Recently, traveling from Blantyre to Lilongwe our vehicle was stopped at an intersection by a smiling, friendly uniformed policeman who asked, “Do you have a small gift for me?” He was smooth as butter, his smile bright and toothy.

We resisted giving him money. After a few minutes, he agreed to another gift, a book. A prayerbook.

Our response was inadequate. It still pricks at my conscience. It’s certainly not the first time I’ve been shaken down in Africa. I have more than 30 years of experience with it.

Perhaps that’s why I’m impatient and frustrated. Corruption seems intransigent. And corruption keeps people in poverty. It breeds the diseases of poverty and illiteracy.

The one institution I can influence to avoid corruption is the church. I’ve seen how the church working in partnership with other organizations committed to transparency and ethical behavior can make a difference.

It’s not easy. I know it’s a difficult challenge to confront corruption, sometimes it’s dangerous, especially when corruption has become embedded in the fabric of the society.

But so long as corruption is tolerated, Africa will struggle and people will die, and that should weigh heavily on every person who seeks to follow the teachings of Jesus.

Words Matter: Why Obamacare Is A Communications Disaster

Health Insurance InfogramWhen comedian Jimmy Kimmel asked people on the street whether they favored the Affordable Care Act or Obamacare, the Affordable Care Act won handily.

This confusion is not limited to Kimmel’s street prank.

Polls show that people don’t know that Obamacare and the Affordable Care Act are the same. And they react more negatively toward Obamacare than toward affordable health care.

While Kimmel was working a comedy routine, the lesson should not be lost. Words matter.

It escapes me why the Obama administration allowed opponents of the health care act to define it and, ultimately, demonize it. Even worse, some administration officials use the “Obamacare” handle themselves.

This lack of message discipline, in effect, works against the signature legislation of the President they serve.

The lessons in this communications debacle are many.

 How to Do It Better

First, tell your own story. Never leave this to others. Define yourself before others define you.

Second, keep it simple. The complexity of the legislation overwhelmed the simple message that its purpose is to make health care affordable to more people.

While the opposition defined Obamacare as complex, unworkable and economically destructive, the wound is also self-inflicted.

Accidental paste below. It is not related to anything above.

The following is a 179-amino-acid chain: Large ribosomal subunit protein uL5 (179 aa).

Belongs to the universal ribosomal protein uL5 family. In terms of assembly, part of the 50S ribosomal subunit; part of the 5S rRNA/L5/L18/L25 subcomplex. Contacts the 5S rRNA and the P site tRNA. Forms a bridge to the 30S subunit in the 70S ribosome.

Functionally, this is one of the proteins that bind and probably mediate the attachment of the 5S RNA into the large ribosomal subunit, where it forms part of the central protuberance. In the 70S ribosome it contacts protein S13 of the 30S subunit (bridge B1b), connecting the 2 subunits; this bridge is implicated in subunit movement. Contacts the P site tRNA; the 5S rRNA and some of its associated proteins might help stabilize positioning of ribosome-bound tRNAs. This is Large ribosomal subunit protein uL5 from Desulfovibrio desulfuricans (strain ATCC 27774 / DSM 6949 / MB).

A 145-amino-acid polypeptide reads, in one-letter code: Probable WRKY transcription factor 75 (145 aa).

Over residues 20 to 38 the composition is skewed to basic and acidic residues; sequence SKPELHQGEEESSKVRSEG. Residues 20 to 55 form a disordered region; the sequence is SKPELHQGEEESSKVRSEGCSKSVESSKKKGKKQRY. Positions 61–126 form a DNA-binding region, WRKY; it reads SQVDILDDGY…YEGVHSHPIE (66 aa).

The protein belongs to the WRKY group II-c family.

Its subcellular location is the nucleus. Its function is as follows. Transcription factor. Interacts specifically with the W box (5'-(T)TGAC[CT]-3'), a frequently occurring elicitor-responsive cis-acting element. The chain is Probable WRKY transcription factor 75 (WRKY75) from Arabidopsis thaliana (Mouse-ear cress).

Communications consultant Ann Wylie analyzed four text samples in an online training manual for field workers who are assisting people to sign up for health insurance under the new law. She found the passages difficult to understand.

Wylie shows how to present complex procedures in simple language. Her suggestions:

  • Use bulleted lists
  • Break up long sentences
  • Use active rather than passive writing
  • write to the reader in the second person
  • Use short words (two syllable words are easier to read than three syllable words)
  • Use personal illustrations
  • Ask a question

Most general interest publications are written for eighth grade comprehension level, but studies show that those who can read at a higher level are not insulted by reading downward.

Therefore, simplifying doesn’t lose readers or harm communication, it can enhance comprehension.

Third, communication is a strategic function. It’s not limited to tactics.

Communication is a Strategic Asset

Communicators implement tactics, such as deciding how to package and present information, but tactics come after thoughtful consideration about the key message, or messages, and how to deliver them. This requires strategic thinking.

When communicators start with tactics and don’t give sufficient thought to strategy we reduce our role to a support function and allow others to define us by that role.

I advocate for communication to be viewed as  a strategic function, especially in the always-on, multi-media environment of the 21st century.

Strategy requires thinking about who we want to interact with and how they use media. It involves knowing if the information we’re conveying is important for them and how we will reach them.

Most importantly, it involves developing a clear message and consistently presenting it.

Learning From the Mistakes

I hope the Obama administration is learning this lesson because access to affordable health care is important.

Even before the embarrassing website fiasco, the Affordable Care Act was in trouble because it had been defined as Obamacare, and that’s an epithet to some people.

Lack of strategic communications’ planning and consistent messaging had already created a void filled by negative perceptions. Now this botched communication threatens the most significant policy initiative of the Obama presidency.

Words matter.

 

Online communion sparks questions for digital age

Online communion stirs passions, so much so that a conversation by United Methodists on the subject under the hashtag #onlinecommunion became a trending topic on Twitter this week.